Senator Kaine Introduces Bill to Protect LGBTQ Youth

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This week, Senator Tim Kaine (D-VA) introduced a bill that aims to protect LGBTQ youth. (Source: Office of Sen. Tim Kaine)

U.S. Senator Tim Kaine, a member of the Senate Health, Education, Labor, and Pensions (HELP) Committee, introduced legislation to strengthen America’s child welfare system, including LGBTQ youth.

The Child Welfare Workforce Support Act would address high turnover rates among child welfare workers and the Protecting LGBTQ Youth Act would help prevent the mistreatment of LGBTQ youth – who are nearly four times more likely to experience childhood sexual abuse than their heterosexual peers. The pair of bills would help ensure there are enough well-trained child welfare workers and improve outcomes for vulnerable youth. In addition to Kaine, the Protecting LGBTQ Youth Act is also sponsored by Wisconsin Senator Tammy Baldwin.

“Abuse has devastating impacts on children’s lives, and more resources are needed to both prevent maltreatment and help those recovering from trauma. With high turnover rates among staff, America’s child welfare system often lacks workers needed to care for at-risk youth. By strengthening the child welfare workforce and specifically addressing the higher rates of abuse among LGBTQ children, these bills would help ensure that our child welfare system better supports vulnerable kids,” said Kaine.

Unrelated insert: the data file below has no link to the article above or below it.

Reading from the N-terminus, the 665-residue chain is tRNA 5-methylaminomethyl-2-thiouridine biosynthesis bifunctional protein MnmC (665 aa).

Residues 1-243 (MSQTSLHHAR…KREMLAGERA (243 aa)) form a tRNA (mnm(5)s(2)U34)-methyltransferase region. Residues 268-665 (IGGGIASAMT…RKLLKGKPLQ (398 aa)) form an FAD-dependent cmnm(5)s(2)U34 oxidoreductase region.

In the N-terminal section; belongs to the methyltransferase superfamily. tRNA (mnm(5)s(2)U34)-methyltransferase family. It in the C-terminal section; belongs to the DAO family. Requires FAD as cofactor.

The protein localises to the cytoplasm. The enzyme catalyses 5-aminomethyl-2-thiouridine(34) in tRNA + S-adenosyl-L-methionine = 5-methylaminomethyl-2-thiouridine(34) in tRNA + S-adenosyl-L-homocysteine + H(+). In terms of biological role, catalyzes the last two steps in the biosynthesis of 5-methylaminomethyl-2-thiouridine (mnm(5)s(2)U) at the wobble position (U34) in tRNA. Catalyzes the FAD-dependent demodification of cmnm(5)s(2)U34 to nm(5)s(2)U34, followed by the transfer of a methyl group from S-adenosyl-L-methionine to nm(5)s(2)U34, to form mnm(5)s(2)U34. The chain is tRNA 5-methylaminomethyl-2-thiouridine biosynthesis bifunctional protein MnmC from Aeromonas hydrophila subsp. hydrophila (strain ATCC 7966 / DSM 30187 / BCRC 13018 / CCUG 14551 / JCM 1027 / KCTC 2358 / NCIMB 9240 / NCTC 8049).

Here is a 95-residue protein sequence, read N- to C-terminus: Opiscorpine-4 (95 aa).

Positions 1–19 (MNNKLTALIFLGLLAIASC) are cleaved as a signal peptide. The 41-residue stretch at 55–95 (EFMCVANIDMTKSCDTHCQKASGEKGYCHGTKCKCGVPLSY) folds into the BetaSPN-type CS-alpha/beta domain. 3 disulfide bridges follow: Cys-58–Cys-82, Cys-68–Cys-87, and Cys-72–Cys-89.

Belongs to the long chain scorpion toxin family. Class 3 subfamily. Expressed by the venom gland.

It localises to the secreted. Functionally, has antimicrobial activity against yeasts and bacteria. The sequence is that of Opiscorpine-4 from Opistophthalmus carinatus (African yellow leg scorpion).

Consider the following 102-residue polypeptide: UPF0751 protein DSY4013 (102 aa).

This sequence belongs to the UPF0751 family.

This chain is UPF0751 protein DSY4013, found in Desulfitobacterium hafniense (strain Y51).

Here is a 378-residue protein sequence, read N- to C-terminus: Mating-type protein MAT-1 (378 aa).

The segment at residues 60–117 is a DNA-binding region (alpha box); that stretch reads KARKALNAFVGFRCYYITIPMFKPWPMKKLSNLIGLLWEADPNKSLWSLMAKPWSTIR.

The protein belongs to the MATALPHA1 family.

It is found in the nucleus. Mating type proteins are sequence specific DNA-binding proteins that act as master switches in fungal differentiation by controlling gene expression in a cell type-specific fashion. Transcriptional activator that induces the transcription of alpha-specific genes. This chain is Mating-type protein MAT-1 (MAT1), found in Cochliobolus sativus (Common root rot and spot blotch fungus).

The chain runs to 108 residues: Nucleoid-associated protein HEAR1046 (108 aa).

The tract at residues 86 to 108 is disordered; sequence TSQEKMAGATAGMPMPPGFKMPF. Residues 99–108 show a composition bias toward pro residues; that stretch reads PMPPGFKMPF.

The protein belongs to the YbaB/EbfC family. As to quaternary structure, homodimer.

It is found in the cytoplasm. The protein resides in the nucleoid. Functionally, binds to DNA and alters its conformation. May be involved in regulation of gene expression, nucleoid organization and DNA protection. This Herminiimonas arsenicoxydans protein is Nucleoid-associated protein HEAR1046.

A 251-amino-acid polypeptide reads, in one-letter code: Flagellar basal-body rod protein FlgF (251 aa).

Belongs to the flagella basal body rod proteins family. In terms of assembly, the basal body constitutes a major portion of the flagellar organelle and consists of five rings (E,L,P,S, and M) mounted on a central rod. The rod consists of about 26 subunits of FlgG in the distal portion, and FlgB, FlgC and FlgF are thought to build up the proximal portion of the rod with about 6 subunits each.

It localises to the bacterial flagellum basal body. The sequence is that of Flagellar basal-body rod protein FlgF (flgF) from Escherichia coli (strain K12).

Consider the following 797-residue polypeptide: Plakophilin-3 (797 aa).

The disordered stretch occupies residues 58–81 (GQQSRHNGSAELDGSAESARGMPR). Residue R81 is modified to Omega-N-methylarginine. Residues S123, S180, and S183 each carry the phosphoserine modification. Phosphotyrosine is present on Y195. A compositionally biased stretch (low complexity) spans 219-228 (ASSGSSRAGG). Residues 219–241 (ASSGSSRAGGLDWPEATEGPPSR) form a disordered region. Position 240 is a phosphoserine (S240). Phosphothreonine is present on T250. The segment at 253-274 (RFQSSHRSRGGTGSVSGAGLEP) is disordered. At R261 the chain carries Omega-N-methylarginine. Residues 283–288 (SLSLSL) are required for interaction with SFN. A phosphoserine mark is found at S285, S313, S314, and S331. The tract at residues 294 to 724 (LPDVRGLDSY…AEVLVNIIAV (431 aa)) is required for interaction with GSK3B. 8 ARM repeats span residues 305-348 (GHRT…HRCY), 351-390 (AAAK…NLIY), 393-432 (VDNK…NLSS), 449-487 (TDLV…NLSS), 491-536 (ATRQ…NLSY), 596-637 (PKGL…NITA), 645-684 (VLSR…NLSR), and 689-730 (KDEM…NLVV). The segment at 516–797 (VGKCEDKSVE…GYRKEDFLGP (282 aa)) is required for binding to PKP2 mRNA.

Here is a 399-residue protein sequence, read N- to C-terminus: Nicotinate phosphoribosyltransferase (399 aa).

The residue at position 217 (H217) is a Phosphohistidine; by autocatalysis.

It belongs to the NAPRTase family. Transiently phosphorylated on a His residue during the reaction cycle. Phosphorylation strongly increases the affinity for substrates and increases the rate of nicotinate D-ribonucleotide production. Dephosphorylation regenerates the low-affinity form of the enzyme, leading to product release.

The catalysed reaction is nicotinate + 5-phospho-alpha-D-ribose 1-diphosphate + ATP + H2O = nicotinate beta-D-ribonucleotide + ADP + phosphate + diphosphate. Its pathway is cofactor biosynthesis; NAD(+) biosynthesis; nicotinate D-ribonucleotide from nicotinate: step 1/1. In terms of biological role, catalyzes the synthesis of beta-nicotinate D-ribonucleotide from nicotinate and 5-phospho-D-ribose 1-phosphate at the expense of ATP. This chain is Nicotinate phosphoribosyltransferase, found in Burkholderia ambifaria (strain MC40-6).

The physical and emotional challenges inherent in child welfare work, combined with relatively low compensation and work benefits, make these careers difficult to sustain, resulting in high turnover rates – including a 30% annual turnover rate in Virginia. High turnover decreases the quality of services delivered to children and families and results in an estimated cost of $54,000 per worker leaving an agency.

The Protecting LGBTQ Youth Act would amend the Child Abuse Prevention and Treatment Act to:  

  • Direct the Secretary of Health and Human Services to conduct research to protect LGBTQ youth from child abuse and neglect and to improve the well-being of victims
  • Expand demographic information collected to include sexual orientation and gender identity when reporting on incidences and prevalence of child maltreatment
  • Open grant funding opportunities for the training of personnel in best practices to meet the unique needs of LGBTQ youth
  • Include individuals experienced in working with LGBTQ youth and families in state task forces

You can view the bill text of the Protecting LGBTQ Youth Act here.

The Child Welfare Workforce Support Act would:

  • Direct the Secretary of Health and Human Services to conduct a five-year pilot program that would focus on building best practices for:
  • Reducing barriers to recruitment, development, and retention of child welfare workers
  • Better supporting the child welfare workforce and their efforts to better meet the unique needs of infants and children
  • Providing ongoing professional development opportunities and support, including addressing secondary-trauma, to improve the retention of child welfare workers
  • Require programs to be monitored and evaluated by the Department of Health and Human Services and issue a report on outcomes from the pilot program

You can view the bill text of the Child Welfare Workforce Support Act here.

The NorVA